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Massage for Cancer Patients: Indicated or Contraindicated?

November 25, 2015

By William C. Handley Jr., LMT, Oncology Massage Therapist

Years of constant research have developed numerous new treatments to eradicate cancer or at least prolong the quality of life of a person living with cancer. As a cancer survivor, I can give firsthand testimony that most cancer patients feel abandoned in the time they need the most support.

"You have cancer" will be some of the scariest words you will ever hear in your life!

Most of the family members and loved ones of a person diagnosed with cancer will tell that person they will be with them and support them all the way through their battle with the disease. I'm sure, without a doubt, that their intentions are true. But in the eyes of the person living with the cancer, the support usually comes from a distance. Due to fallacies and myths, most people that are intending to support a person living with cancer actually will distance themselves from the person fighting the disease. These fallacies, myths, and lack of education and facts can lead the supporters to think they can hurt a person battling cancer by touching them, hugging them, or even that they can catch the cancer by being in contact with them. This simple distance is more noticeable to the person living with cancer because they need the close support and touch of their loved ones. When you have a life-threatening disease, a touch or hug develops a lot more meaning than just contact.

Massage therapy is one of the most relaxing forms of touch available. Massage therapy also has many health benefits, but there have been concerns that massage therapy actually can cause the cancer to spread. Most massage therapy schools taught that cancer was a contraindication for massage. The two main concerns of how massage therapy could spread cancer involved its effects on circulation and the cancer tumors. Research continues to dispute the original concerns that massage therapy can spread cancer. The support to dispute this myth grows each year through credible experts and numerous studies.

Oncology massage therapy actually is a combination of many styles of massage incorporated into one session. The differences in the styles and techniques used with cancer patients are noticeable, both visually and physically. Oncology massage is a non-invasive technique, specifically adapted for individuals of all ages and types of cancer. Cancer patients should only receive massage therapy from a therapist educated in oncology massage. A therapist uneducated in the adaptations of these styles and proper techniques actually can cause the cancer patient to develop different conditions and even cause the death of the patient. There are contraindications and precautions for a cancer patient to receive massage therapy. This list has grown over the years to become more complete and ensure that those who are educated in oncology massage also are educated in what they should not do and what they should be cautious of.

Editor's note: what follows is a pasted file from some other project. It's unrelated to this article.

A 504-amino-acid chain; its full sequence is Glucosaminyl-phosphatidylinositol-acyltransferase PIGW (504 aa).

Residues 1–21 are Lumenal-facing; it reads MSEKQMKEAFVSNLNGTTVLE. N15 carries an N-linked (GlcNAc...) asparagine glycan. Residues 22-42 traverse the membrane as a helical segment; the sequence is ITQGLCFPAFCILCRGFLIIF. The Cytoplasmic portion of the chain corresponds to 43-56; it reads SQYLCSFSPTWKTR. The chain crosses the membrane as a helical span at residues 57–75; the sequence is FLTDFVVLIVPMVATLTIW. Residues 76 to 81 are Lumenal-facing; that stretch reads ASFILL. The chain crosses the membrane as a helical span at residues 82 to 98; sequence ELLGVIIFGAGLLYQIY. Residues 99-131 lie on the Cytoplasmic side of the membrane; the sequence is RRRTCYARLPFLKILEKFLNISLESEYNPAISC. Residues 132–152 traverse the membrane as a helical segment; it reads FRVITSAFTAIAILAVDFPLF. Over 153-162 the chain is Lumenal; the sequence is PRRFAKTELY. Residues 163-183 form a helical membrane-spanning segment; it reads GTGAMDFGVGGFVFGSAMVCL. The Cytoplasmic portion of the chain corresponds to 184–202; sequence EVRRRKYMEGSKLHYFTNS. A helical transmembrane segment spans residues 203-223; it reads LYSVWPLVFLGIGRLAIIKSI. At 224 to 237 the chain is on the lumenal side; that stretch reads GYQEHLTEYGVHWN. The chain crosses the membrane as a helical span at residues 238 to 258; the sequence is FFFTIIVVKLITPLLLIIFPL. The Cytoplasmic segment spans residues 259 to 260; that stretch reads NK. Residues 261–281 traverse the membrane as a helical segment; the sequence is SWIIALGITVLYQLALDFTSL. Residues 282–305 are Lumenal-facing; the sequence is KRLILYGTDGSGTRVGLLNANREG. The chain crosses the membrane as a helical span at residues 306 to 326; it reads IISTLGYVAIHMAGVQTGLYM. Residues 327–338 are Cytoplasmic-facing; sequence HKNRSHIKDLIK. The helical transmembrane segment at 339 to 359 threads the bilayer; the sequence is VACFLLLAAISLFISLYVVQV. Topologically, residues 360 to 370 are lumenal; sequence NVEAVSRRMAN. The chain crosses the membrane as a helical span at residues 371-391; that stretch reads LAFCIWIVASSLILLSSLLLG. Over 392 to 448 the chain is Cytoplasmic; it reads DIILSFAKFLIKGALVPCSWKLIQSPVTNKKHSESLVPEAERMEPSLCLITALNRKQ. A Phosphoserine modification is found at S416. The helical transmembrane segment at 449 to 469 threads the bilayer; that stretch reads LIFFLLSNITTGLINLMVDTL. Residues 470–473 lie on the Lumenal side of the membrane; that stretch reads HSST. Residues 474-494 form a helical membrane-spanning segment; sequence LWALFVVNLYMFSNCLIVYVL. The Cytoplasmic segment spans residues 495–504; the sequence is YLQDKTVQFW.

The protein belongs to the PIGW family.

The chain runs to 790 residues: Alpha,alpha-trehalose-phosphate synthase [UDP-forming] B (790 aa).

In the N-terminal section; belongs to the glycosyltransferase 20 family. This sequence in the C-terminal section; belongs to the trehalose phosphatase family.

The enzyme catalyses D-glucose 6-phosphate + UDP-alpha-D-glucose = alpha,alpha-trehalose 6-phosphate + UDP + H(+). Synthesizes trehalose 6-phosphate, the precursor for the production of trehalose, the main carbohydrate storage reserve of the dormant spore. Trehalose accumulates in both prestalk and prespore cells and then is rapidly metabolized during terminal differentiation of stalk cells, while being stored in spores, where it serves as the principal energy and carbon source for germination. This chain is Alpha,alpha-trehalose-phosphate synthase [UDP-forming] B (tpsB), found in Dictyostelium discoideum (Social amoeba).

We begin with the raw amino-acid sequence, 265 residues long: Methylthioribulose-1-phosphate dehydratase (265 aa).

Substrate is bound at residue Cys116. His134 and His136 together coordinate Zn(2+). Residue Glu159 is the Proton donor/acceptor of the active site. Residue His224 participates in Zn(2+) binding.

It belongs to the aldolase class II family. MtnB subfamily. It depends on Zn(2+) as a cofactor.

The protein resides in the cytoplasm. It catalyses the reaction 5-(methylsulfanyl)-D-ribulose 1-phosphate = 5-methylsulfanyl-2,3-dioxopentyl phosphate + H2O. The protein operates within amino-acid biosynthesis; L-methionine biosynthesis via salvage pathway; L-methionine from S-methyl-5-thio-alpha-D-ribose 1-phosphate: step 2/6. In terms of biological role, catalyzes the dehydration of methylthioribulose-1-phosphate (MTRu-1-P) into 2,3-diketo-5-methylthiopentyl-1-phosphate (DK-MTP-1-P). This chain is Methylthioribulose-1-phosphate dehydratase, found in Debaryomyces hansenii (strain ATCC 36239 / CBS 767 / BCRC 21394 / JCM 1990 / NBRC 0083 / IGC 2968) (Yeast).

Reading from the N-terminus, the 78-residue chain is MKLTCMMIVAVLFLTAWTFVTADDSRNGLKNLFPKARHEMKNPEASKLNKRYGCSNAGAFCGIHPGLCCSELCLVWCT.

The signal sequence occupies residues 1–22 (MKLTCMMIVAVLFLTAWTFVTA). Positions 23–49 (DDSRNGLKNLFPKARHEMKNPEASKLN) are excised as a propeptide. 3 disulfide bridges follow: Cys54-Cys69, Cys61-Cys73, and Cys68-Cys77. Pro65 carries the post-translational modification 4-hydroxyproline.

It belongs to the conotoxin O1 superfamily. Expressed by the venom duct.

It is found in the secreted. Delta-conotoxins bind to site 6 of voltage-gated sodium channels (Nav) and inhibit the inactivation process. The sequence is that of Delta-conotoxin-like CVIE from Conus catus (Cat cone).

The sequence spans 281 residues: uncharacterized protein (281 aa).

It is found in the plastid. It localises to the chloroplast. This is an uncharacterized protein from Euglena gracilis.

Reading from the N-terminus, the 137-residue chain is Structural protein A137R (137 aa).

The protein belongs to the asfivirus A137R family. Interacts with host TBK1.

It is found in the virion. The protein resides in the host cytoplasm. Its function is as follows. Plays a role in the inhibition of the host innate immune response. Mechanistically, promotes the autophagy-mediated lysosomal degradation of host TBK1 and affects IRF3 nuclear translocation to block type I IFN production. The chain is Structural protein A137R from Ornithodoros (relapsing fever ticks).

Acceptance of massage therapy for cancer patients from medical professionals has been a continuing educational process for the medical institutions, physicians and the oncology massage therapists. The medical institutions require credentials and protocols for treatment and procedure manuals. This means a massage therapist must be able to produce documentation and certification that he or she has had education in massage for cancer patients, in addition to the standard education in massage therapy. The therapist also must have detailed protocols for treatment that give an outline of the therapy plans for each stage of cancer, such as: pre- and postsurgical protocols, chemotherapy and radiation protocols, lymphedema protocols and scar tissue protocols. The therapist also must provide a correctly formatted procedure manual under the requirements of a joint commission.

The physicians must be educated in the benefits of oncology massage and how to properly refer patients with a correct prescription and diagnosis. This is another educational responsibility of the oncology massage therapist - to meet with these physicians and provide them with hard, undeniable evidence of medical studies. The best evidence has been patient testimony after a physician sends their first referral.

The oncology massage therapist must obtain additional education and training through qualified instructors. There are now several classes available in this modality of massage therapy. Cheryl Chapman and Tracy Walton offer very informative continuing education classes. Gayle MacDonald recently joined with Dr. Sandy Canzone and developed a 300-hour certification course in oncology massage. Sloan-Kettering Memorial Cancer Center also offers a continuing educational course in oncology massage therapy. Courses such as these are vital and should eventually be mandatory for a massage therapist to be able to provide massage therapy for those living with or surviving cancer. Mandatory requirements will help give a more credible recognition and acceptance of this therapy.

Standard massage therapy performed by a generally licensed massage therapist and without additional specialized education in cancer should be considered a contraindication for cancer patients. However, oncology massage therapy provided by a properly educated oncology massage therapist is a definite indication for those living with or surviving the disease.

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